Stone v. Graham

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Stone v. Graham
Seal of the United States Supreme Court.svg
Decided November 17, 1980
Full case name Sydell Stone, et al. v. James B. Graham, Superintendent of Public Instruction of Kentucky
Citations 449 U.S. 39 (more)
101 S. Ct. 192; 66 L. Ed. 2d 199; 1980 U.S. LEXIS 2; 49 U.S.L.W. 3369
Holding
A Kentucky statute requiring the posting of a copy of the Ten Commandments, purchased with private contributions, on the wall of each public classroom in the State is unconstitutional because it lacks a secular legislative purpose.
Court membership
Case opinions
Per curiam.
Dissent Rehnquist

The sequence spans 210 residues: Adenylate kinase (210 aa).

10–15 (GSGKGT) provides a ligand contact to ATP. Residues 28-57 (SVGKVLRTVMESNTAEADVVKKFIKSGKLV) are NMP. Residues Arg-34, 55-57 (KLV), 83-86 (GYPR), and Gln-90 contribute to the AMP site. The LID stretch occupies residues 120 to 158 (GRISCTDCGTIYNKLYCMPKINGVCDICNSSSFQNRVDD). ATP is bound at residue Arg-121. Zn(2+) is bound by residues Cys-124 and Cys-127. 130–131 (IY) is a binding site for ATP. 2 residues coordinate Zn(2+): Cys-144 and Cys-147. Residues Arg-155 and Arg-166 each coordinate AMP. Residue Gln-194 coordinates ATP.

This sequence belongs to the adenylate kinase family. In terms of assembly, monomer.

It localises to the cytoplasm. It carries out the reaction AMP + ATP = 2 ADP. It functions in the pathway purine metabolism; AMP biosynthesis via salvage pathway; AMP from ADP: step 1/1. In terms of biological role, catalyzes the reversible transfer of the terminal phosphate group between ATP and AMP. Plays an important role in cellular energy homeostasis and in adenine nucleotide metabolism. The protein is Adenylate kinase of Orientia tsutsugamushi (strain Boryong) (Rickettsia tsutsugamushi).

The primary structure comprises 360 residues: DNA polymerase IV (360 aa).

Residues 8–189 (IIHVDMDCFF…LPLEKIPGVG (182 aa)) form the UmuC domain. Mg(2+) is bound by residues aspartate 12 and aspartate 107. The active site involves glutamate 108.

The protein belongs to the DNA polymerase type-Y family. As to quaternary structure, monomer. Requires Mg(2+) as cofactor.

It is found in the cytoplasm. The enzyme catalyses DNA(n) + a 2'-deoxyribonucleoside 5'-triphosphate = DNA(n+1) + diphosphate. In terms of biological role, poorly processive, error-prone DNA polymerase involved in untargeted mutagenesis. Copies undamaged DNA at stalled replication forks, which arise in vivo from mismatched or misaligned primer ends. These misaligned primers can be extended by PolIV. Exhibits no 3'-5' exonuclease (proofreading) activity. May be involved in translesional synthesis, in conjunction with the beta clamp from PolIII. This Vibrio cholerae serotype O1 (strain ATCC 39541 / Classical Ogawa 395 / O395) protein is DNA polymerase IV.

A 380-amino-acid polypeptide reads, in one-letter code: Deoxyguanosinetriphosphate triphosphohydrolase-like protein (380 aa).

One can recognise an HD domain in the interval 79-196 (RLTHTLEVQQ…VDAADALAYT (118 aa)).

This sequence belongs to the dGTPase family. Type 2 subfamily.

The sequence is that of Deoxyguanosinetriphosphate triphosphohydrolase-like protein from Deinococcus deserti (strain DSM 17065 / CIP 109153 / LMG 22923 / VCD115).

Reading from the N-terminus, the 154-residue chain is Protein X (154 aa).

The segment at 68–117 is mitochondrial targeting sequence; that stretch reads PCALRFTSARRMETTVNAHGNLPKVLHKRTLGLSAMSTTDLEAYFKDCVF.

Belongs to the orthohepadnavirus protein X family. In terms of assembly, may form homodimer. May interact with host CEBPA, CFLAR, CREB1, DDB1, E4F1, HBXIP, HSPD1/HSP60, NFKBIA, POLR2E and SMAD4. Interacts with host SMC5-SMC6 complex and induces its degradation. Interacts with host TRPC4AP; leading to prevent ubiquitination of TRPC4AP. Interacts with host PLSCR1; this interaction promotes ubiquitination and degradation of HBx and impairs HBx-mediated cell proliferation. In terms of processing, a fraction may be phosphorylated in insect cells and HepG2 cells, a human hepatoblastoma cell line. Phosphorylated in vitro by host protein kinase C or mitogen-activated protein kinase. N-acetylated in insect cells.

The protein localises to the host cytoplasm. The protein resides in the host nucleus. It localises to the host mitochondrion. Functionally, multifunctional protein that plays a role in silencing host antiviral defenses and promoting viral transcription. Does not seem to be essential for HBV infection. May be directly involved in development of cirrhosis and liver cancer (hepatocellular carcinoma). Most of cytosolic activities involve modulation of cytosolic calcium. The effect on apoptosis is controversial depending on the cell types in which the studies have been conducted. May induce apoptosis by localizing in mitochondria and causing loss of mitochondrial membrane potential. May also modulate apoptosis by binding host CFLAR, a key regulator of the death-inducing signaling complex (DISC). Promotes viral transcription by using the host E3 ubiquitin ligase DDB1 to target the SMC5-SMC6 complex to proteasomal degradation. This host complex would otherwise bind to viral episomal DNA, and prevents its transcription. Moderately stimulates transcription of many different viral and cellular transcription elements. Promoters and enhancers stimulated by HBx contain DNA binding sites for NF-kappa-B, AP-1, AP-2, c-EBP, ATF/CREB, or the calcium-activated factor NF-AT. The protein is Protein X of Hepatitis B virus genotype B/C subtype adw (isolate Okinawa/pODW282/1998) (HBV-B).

In Stone v. Graham, 449 U.S. 39 (1980), the Supreme Court of the United States ruled that a Kentucky statute was unconstitutional and in violation of the Establishment Clause of the First Amendment, because it lacked a nonreligious, legislative purpose. The statute requires the posting of a copy of the Ten Commandments on the wall of each public classroom in the state. While the copies of the Ten Commandments were purchased with private funding, the court ruled that because they were being placed in public classrooms they were in violation of the First Amendment.



See also[edit]

External links[edit]

  • Text of Stone v. Graham, 449 U.S. 39 (1980) is available from:  Findlaw  Justia